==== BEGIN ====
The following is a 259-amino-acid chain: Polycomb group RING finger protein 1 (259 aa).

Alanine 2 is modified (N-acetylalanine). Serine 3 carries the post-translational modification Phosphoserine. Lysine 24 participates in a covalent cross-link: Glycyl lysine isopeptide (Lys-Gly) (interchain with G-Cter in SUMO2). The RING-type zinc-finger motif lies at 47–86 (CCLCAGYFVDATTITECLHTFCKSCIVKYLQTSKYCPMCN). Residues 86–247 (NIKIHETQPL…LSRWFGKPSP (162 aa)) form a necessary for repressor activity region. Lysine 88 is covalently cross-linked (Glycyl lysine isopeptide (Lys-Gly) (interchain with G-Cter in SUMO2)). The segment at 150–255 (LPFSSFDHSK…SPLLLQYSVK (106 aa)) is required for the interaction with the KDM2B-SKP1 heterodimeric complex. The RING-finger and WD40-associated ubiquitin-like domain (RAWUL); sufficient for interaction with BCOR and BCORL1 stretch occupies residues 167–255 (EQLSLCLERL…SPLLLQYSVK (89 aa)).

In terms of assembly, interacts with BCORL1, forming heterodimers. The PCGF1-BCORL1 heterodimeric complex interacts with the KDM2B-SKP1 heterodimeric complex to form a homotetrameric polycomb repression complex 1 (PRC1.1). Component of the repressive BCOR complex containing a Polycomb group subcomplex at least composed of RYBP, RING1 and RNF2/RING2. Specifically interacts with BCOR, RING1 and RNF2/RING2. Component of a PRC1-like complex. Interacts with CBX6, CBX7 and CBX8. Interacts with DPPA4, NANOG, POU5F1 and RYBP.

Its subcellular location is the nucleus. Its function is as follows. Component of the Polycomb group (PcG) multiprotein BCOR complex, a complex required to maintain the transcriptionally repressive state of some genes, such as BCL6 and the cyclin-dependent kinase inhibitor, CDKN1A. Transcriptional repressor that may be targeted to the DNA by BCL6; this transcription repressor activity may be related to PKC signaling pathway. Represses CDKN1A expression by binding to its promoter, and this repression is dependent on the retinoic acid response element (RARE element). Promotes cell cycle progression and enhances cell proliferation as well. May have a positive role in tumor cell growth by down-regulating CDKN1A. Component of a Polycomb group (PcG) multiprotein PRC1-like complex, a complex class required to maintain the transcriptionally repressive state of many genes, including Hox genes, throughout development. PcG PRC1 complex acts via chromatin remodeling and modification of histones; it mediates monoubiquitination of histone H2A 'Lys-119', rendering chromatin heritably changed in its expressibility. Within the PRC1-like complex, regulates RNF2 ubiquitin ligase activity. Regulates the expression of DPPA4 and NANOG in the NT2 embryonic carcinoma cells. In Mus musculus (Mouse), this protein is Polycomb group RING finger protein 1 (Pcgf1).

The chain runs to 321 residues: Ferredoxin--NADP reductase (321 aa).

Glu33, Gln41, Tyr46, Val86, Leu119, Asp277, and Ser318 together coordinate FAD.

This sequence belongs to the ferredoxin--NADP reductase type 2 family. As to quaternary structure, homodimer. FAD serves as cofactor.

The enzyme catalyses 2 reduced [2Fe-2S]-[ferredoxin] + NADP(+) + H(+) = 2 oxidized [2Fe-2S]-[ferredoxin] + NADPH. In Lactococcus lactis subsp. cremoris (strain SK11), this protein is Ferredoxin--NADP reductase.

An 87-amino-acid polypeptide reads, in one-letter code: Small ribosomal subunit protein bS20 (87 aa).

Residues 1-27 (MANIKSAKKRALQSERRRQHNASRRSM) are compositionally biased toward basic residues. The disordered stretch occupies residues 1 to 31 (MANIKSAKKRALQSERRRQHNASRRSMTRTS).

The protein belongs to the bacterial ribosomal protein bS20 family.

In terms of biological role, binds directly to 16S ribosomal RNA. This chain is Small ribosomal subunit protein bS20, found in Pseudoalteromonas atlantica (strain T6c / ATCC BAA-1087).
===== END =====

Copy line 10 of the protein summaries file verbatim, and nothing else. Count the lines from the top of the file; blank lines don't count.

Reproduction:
Residues 1-27 (MANIKSAKKRALQSERRRQHNASRRSM) are compositionally biased toward basic residues. The disordered stretch occupies residues 1 to 31 (MANIKSAKKRALQSERRRQHNASRRSMTRTS).